Compressor Installation

  • Disconnect the negative battery cable and the alternator
  • Remove the serpentine belt
  • Remove the alternator and the stock bracket
  • Remove the pully from the tension arm. Warning! This requires a Torx 40 bit to get this out, and it is VERY soft. I almost stripped it! It's OK if you end up drilling it out, because you won't need it with the new hardware. Thanks Brad!
  • Put on the new bracket, then the pully, then the alternator.
  • Put in the York, you'll have to bend the A/C lines out of the way if you have them, no biggie.
  • Put on the new serpentine belt
  • Hook up the alternator, I had to pull more wire from the harness, no big deal.
  • Hook up the battery and start her up!
  • You may need to go back and adjust the belt tension after you drive it a bit, mine was a little loose.

Make sure you have some oil in the compressor. Just take out the bolt on either side of the York, and pour some in. I used 10W-30 motor oil, and it seems to work just fine. You'll only need about 12oz., don't fill it to the top of the fill hole! You can make a curved dipstick out of a coat hangar to check the level periodically. It was hard for me to see the level, so I just used a long zip-tie, which bends when you push it in there. it works great, you'll want the oil to come up about an inch and a half. Check out http://ccicompressor.com for alot of great info on York compressors. Make sure you look at the on-line service manual (section one).

Shopping list from Grainger:
5X781 3/8" Check Valve $11.99
5B419 Pressure Switch $15.40
5Z665 1/2" Filter/Silencer $14.50
5A709 150psi Asme Safety Valve $6.23
1X754 160 psi Pressure Gauge $3.18

Shopping list from www.airhosereels.com:
1/4" x 1/8" Reducer (2) $0.99ea
1/4" Plug (4) $0.36ea
1/4" Hex Nipple $0.51
1/2" Coupling $1.89
3 In 1 Flat Air Manifold $5.95
3/8" Hose x 1/4" Male barb (3) $0.61ea
3/8" Hose x 3/8" Male barb $0.80

Shopping list from B.W. Rogers (company in Columbus):
B6404-8-8 SAE-NPT adapter $5.70
B6404-10-8 SAE-NPT adapter $3.47
22ft Push Loc hose rated 200deg $22.00

Shopping list from Napa:
Bulk electrical wire $4.29
20 Amp fuse holder and fuses $2.49
20 Amp toggle switch $3.00


Yup, there's alot of different parts there. Basically you need to draw out your whole system, looking at what size and type of fittings and adapters you need. It's a little tricky and requires alot of planning, but I did it with no parts left over. The toughest part for me to find was the SAE-NPT adapters. The flanges that came with my York are SAE, and the rest of my system is NPT. You can save yourself some hassle, and just buy new NPT flanges from Brad.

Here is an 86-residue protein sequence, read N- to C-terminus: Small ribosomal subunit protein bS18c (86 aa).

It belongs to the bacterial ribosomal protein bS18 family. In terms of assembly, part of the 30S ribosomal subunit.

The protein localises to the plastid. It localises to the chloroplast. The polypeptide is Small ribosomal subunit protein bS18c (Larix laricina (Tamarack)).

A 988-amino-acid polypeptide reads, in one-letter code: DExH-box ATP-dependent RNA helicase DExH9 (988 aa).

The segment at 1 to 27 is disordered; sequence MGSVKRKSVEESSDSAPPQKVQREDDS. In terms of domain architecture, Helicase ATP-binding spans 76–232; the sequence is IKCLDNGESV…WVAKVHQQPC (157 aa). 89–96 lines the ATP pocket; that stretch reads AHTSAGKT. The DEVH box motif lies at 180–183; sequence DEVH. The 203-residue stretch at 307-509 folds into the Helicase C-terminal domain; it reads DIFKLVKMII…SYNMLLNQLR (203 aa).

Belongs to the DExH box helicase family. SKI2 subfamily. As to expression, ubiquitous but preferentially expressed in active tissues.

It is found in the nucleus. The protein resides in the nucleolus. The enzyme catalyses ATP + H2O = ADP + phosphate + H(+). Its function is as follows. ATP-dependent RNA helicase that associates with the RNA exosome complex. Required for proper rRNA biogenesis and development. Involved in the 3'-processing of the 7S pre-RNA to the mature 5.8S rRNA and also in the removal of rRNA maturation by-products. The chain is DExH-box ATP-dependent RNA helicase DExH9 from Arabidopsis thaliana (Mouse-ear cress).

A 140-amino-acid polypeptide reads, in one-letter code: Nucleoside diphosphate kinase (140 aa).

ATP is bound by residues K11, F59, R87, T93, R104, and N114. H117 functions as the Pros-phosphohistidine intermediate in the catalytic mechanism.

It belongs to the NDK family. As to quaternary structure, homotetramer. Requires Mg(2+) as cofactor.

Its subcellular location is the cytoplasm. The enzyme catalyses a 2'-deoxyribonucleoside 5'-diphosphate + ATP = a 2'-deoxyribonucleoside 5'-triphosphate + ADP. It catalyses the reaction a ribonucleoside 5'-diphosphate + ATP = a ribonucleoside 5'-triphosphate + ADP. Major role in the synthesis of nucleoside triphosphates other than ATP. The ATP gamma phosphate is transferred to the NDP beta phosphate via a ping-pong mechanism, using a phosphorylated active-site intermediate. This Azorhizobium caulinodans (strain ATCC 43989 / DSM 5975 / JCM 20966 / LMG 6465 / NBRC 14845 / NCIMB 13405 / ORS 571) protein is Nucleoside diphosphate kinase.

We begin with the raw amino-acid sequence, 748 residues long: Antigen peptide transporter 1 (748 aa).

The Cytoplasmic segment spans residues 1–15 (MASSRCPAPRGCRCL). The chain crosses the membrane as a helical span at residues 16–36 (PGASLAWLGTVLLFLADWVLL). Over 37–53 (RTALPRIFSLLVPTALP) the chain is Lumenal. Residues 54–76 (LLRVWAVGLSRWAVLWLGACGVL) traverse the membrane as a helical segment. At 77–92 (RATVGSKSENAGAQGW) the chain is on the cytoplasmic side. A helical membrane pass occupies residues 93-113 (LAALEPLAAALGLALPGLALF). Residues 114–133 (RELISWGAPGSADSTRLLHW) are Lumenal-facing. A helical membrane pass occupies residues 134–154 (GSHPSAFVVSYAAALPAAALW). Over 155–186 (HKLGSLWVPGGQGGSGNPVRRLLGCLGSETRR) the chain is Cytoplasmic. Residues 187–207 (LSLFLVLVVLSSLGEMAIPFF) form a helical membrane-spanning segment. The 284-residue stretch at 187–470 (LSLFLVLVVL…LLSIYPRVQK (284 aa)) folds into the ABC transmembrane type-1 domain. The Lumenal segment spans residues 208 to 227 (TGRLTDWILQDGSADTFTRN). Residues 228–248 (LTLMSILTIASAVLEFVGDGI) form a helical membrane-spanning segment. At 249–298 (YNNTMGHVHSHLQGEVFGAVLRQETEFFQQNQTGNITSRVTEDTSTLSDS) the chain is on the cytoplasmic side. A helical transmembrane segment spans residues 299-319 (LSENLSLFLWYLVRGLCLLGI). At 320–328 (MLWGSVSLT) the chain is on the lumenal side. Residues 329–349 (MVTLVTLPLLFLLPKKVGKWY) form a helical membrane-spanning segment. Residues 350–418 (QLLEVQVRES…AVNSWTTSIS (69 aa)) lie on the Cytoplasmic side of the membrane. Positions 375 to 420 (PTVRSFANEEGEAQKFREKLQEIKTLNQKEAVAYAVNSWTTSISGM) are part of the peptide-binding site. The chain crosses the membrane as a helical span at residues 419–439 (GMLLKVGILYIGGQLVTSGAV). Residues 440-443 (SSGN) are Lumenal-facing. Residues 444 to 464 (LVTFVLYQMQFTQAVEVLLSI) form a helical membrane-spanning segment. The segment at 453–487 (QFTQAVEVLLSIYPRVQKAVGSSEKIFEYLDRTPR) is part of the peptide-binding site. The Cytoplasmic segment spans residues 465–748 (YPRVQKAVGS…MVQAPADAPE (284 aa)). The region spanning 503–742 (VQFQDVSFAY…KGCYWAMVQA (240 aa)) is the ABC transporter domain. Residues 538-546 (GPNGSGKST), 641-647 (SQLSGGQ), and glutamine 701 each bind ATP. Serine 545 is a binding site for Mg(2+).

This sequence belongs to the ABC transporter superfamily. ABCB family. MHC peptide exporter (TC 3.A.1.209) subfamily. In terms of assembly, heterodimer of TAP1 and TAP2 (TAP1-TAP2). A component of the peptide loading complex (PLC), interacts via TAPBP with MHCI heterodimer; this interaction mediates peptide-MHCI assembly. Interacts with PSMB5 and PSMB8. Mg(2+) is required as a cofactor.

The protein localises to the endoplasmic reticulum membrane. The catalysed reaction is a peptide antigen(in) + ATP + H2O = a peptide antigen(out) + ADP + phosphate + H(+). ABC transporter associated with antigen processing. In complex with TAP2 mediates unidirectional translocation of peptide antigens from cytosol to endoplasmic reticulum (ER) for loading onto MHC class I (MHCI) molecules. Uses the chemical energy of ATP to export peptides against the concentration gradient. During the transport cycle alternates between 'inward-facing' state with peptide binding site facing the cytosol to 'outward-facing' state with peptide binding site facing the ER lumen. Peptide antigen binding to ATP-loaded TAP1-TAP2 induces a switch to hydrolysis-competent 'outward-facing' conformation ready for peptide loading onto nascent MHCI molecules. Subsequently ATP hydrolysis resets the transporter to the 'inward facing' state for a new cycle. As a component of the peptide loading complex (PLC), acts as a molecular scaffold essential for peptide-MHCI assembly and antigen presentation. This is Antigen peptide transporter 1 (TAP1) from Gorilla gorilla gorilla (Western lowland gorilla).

Dry fit eveything to make sure you have the right sizes. When you're ready, make sure you use plumbing tape or goop so you won't have as many air leaks. I was careful, and I still had a small leak.

Install the Switch
(2/3/02) I zip tied the main manifold (with the pressure switch and gauge) in the engine bay as a temorary hold. I also attached the intake filter to the compressor suction, and then the check valve to the compressor discharge. Then, I drilled a small hole in the fuse box where I mounted the master switch. I found a 12v power source, and then wired the master switch and the pressure switch to the clutch. I will rewire the master switch some other day to a 'switched' source, so that if the engine is off, the clutch will not get power. That would be a good safeguard against accidentally leaving the clutch engaged, and draining the battery.

Tank Installation and Plumbing
(2/10/02) I installed the air tank (2.5 gallon from Summit Racing for $39) under the body between the frame rails with a couple bolts and washers. Then I just added the push-on hoses between the tank and the exhaust manifold on the compressor, and the tank and the main manifold. The hoses are routed inside the transfer case shield to get them up and out of the way.
Put the plugs, drain valve, check valve, and hose barbs on the tank before you install it underneath, though. It's just alot easier to work on the tank without it being mounted.

Wow, those push on hoses are hard to get on dry, I coated the barbs with 3-in-1 oil and they went on much better. I started up the compressor again, and everything worked until, CHUNK! the clutch stopped! I cut the power and popped the top off the compressor to look inside. A screw had come loose from the valve head and jammed the piston. Ugh. The only real damage was to the screw luckily. I just bought a new screw ($0.07) at the hardware store. If you don't take your compressor totally apart like I did, then this will probably not happen to you. I guess I just didn't tighten it up enough when I put it back together. My bad.

Final Work
(2/15/02) Ok, the new screws are in the compressor valve assembly, along with some lock nuts. The heads of the screws are not quite as flat as the originals, but they work fine. I just get a little ticking noise now (it's the pistons tapping the screw heads). It is so close to being correct that I don't think any damage will result. If I'm wrong, I'll just have to pick up another compressor head at the junk yard.
Wow, this compressor is sweet! It fills up that 2.5 gallon tank in seconds! I got about 50' of hose with quick connect fittings, and an air chuck. It works beatifully.

Wrap up
Total project cost: $405.72 including the K&N filter
Not bad for a compressor that is as powerful as the $800+ models, with the added benefit that I have air on the trails! Having to buy a new clutch instead of finding a used one put me $100 more than I wanted, but I'm still happy. This was a fun project!

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 Information Courtesy Of:  http://www.ohiomurals.com/jeepin/oba.htm